What facets should a robust recruiting strategy take into account?
- the business needs
- the organizational culture
- finding the most qualified employees
These are the tenets that are widely accepted as some of the most important when determining your strategy. From there, recruiters attempt to find the candidates who are qualified for the open positions. The candidates come in to interview and give us their best sales pitch on why we should hire them. Then, the recruiter, hiring manager, and any other important players pitch why the company is so great.
This is the step where many organizations fall down. In our zeal to get the candidate on board, we throw out every possible reason the company is great in hope that something will resonate with our strongest candidate. It’s a bit like throwing a handful of darts at the dartboard. You may hit the bulls-eye, but maybe not. By employing a more tactical approach to the close, recruiters can have greater success in reeling in the strongest candidates while also determining the “fit” of that candidate. Let’s look at a real-life example.
US Marnie Corp- Targeted Tactics
The US Marine Corp has a method to do this that may not be well-known, but works quite successfully in accomplishing this targeted recruiting message. They use what they call “benefit tags”. When a Marine Corp recruiter has a candidate in front of him (or her), they lay these benefit tags out on the table in front of the candidate. Each tag has a word or phrase with either a tangible or intangible benefit.
The six intangible tags are:
- Pride of Belonging
- Leadership and Management Skills
- Self direction, self reliance, self discipline
- Courage, poise, self confidence
- Professional Development and opportunities
The five tangible tags are:
- Physical fitness
- Technical skills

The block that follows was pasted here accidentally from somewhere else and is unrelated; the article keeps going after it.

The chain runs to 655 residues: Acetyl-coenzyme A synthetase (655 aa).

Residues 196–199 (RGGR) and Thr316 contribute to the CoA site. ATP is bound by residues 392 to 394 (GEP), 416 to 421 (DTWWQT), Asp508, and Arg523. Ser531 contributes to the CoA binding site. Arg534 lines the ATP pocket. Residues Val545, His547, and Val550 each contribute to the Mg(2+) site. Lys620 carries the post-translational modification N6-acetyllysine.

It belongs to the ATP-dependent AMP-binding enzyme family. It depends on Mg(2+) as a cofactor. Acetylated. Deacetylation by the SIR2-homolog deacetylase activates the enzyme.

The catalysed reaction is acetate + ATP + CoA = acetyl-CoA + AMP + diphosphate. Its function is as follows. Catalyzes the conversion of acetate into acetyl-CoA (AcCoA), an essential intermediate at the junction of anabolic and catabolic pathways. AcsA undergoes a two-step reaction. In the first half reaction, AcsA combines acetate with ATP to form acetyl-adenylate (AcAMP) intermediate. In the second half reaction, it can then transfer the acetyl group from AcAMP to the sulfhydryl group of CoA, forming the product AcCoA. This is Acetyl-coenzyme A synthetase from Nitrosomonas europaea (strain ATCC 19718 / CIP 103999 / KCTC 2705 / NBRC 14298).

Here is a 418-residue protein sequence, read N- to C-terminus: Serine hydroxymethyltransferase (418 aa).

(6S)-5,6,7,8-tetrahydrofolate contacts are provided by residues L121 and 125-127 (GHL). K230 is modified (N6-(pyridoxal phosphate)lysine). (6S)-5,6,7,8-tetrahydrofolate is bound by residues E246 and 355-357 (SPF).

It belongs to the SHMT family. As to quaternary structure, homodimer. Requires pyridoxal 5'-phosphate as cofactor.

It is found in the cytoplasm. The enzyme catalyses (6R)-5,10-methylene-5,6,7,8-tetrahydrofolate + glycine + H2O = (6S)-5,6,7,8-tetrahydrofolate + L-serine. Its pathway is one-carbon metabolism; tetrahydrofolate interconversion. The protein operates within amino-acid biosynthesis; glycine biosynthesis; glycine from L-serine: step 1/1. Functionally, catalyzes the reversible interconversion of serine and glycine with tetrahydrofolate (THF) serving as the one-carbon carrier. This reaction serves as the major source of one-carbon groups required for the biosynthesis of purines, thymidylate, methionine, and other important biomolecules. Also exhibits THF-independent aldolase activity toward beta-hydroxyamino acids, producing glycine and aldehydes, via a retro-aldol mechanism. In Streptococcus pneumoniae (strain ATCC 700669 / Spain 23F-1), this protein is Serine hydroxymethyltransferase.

- Financial security, advancement, and benefits
- Educational opportunities
- Travel and adventure
The candidate is asked to choose the tags that represent what is most important to them in their life and career. The recruiter is prepared with a pitch for each tag, so no matter which tags the candidate chooses, the recruiter has a specific goal of what needs to be communicated. For example, if the candidate chooses “leadership and management skills”, the recruiter may tell them about all the Fortune 500 CEOs who are former Marines. If they choose “travel and adventure” the recruiter may tell them about all the exotic places they can serve their country.
Making it work for your organization
This technique can work in your organization too. By looking at the organization as a whole and what the benefits are, you can come up with your own tags and selling points. Maybe you offer an environment that promotes from within, tuition reimbursement, global offices in 7 countries, and an average tenure of 28 years for employees. It would be easy to have four specific selling tracks that address:
- Advancement opportunities
- Education and Training
- Global travel opportunities
- Job security
By asking each candidate “What is most important to you in your career?” you are demonstrating that your organization values their needs, right from the start. It is a good way to build that trust from day one. If candidates believe they are having their individual needs addressed, I’d predict that it will not only close more deals quickly, but will produce stronger initial engagement with the company.
What do you think? Are you using targeted, individualized recruiting tactics in your organization? Should you? Let’s discuss it in the comments.